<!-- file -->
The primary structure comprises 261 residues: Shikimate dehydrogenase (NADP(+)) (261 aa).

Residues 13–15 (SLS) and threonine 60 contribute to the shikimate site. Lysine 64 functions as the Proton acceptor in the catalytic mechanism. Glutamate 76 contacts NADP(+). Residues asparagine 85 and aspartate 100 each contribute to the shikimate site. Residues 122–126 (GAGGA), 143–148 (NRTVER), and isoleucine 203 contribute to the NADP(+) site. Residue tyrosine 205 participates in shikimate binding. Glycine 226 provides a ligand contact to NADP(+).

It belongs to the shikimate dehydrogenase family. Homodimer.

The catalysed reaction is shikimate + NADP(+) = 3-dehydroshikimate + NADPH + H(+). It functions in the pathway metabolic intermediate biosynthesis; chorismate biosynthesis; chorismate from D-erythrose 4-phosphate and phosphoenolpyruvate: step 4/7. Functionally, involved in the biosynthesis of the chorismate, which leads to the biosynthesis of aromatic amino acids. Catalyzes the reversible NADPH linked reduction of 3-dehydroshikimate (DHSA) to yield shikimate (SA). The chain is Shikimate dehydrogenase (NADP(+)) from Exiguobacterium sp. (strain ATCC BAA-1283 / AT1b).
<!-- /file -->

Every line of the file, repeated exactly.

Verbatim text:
The primary structure comprises 261 residues: Shikimate dehydrogenase (NADP(+)) (261 aa).

Residues 13–15 (SLS) and threonine 60 contribute to the shikimate site. Lysine 64 functions as the Proton acceptor in the catalytic mechanism. Glutamate 76 contacts NADP(+). Residues asparagine 85 and aspartate 100 each contribute to the shikimate site. Residues 122–126 (GAGGA), 143–148 (NRTVER), and isoleucine 203 contribute to the NADP(+) site. Residue tyrosine 205 participates in shikimate binding. Glycine 226 provides a ligand contact to NADP(+).

It belongs to the shikimate dehydrogenase family. Homodimer.

The catalysed reaction is shikimate + NADP(+) = 3-dehydroshikimate + NADPH + H(+). It functions in the pathway metabolic intermediate biosynthesis; chorismate biosynthesis; chorismate from D-erythrose 4-phosphate and phosphoenolpyruvate: step 4/7. Functionally, involved in the biosynthesis of the chorismate, which leads to the biosynthesis of aromatic amino acids. Catalyzes the reversible NADPH linked reduction of 3-dehydroshikimate (DHSA) to yield shikimate (SA). The chain is Shikimate dehydrogenase (NADP(+)) from Exiguobacterium sp. (strain ATCC BAA-1283 / AT1b).